A tinge of high and lonesome twang comes naturally to Beth Malone. It’s a perfect attribute for an actress playing Ensign Nellie Forbush, the naive Midwestern nurse of Rodgers and Hammerstein’s “South Pacific.”
Similarly, John Cudia’s full, lush tenor gives everything one could hope for in his companion role of Emile de Becque, the worldly French exile whom Nellie falls in love with. Their complicated romance has always formed the primary story in the classic musical drama, and it leads the way again in the new Music Circus production, which opened Tuesday night.
With music by Richard Rodgers, lyrics by Oscar Hammerstein II and a book adapted by Hammerstein and Joshua Logan from James Michener’s Pulitzer Prize-winning novel “Tales of the South Pacific,” the production should have an easy familiarity for Music Circus audiences. This is the musical’s 13th production in the round in Sacramento, having first been staged in 1955 and most recently in 2006.
Set on a South Pacific island during World War II, the musical, which opened on Broadway in 1949, contains an exoticism that’s almost quaint by current standards but also a hard, clear-eyed view of racial prejudice the country hadn’t really begun to confront. The out-front themes made the piece fairly controversial, but it went on to win the Pulitzer Prize for Drama and 10 Tony Awards in 1950.
Director Glenn Casale confidently relies on his able and well-matched leads to carry his intimately scaled production, and they are more than up to it. Malone’s lithe, sinewy athleticism defines Nellie’s all-American roots in Little Rock, Ark. Nellie, “The Cockeyed Optimist,” is contrasted with Cudia’s elegant de Becque, a Proust-reading European with mixed-race children from an earlier liaison with a local woman.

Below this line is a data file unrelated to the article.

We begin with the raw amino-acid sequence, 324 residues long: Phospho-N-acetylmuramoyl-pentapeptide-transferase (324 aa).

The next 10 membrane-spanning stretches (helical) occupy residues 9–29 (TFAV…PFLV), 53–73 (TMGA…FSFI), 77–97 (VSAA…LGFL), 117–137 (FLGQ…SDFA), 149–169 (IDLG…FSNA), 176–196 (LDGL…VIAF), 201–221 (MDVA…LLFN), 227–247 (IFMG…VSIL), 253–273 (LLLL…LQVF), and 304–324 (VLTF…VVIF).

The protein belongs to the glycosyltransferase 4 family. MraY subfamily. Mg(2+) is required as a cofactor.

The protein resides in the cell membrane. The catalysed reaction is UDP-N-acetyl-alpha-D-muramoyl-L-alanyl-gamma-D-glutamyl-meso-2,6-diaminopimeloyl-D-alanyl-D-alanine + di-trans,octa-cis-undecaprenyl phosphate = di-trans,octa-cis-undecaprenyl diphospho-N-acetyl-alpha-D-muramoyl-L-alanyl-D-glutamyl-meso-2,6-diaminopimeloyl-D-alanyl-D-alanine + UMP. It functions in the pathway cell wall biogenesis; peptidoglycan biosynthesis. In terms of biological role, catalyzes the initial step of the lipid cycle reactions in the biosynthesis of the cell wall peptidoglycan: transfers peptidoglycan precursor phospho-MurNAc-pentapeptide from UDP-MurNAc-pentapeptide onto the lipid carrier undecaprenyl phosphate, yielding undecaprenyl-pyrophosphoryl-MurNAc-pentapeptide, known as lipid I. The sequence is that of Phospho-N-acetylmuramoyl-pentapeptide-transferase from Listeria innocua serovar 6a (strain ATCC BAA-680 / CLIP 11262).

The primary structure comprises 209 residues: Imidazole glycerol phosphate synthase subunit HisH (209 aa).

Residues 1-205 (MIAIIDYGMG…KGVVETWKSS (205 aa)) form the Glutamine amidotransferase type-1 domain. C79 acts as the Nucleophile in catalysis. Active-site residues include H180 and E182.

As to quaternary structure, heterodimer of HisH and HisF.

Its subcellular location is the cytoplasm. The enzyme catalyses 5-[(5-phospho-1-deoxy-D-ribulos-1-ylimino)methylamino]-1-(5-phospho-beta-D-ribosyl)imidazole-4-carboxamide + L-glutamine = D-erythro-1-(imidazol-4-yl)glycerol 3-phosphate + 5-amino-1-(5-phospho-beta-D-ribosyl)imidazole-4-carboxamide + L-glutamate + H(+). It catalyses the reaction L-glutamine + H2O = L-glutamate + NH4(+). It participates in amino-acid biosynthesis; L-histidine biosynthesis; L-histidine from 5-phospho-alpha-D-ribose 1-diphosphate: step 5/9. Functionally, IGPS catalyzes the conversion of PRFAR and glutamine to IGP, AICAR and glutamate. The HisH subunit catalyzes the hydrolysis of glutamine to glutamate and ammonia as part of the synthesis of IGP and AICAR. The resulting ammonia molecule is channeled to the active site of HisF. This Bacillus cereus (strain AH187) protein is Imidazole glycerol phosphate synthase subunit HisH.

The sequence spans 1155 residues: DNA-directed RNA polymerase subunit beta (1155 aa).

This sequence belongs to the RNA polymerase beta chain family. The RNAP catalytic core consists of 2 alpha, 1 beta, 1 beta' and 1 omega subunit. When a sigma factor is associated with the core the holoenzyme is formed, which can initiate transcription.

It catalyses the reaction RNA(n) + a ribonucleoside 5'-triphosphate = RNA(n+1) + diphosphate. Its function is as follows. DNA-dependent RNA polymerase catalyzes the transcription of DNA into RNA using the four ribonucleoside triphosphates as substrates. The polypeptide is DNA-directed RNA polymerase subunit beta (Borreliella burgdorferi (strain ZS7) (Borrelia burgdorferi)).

Nellie and de Becque have met and essentially fallen in love before the play opens, though we first see them at his home on their initial date when we hear their inner thoughts in “Twin Soliloquies.” Cudia/de Becque then recalls their coming together on “Some Enchanted Evening,” and the romantic ballad won’t ever receive any more tribute than Cudia’s grand performance of the song.
The Forbush and de Becque pairing finds a parallel relationship in the coupling of Eric Kunze’s Lt. Joseph Cable and the young island woman Liat (Briahna Yee). Cable has been sent to the island for a dangerous reconnaissance mission, but before it can be staged, the local entrepreneur Bloody Mary (Armelia McQueen) has pimped off her daughter to him. Kunze, also a gifted vocalist, renders a beautiful “Younger Than Springtime.” His bitter ode to racism, “You’ve Got to be Carefully Taught,” carries the production’s essential message.
There are comedic elements mixed throughout the drama, with much of that coming from Jeff Skowron’s scheming Luther Billis and his contentious relationship with the company officers, Capt. Brackett (Ron Wisniski) and Cmdr. William Harbison (Michael Stevenson). Nellie’s famous hair-washing set piece, “I’m Gonna Wash That Man Right Outa My Hair,” is creatively executed by the game Malone, and McQueen produces a bright highlight with “Happy Talk.”
Music Circus’ grandeur under director Casale’s savvy hand always resides in the passions of the characters on stage. Though “South Pacific” is achingly familiar, this production finds a freshness in the story’s fundamental decency.
Call The Bee’s Marcus Crowder, (916) 321-1120.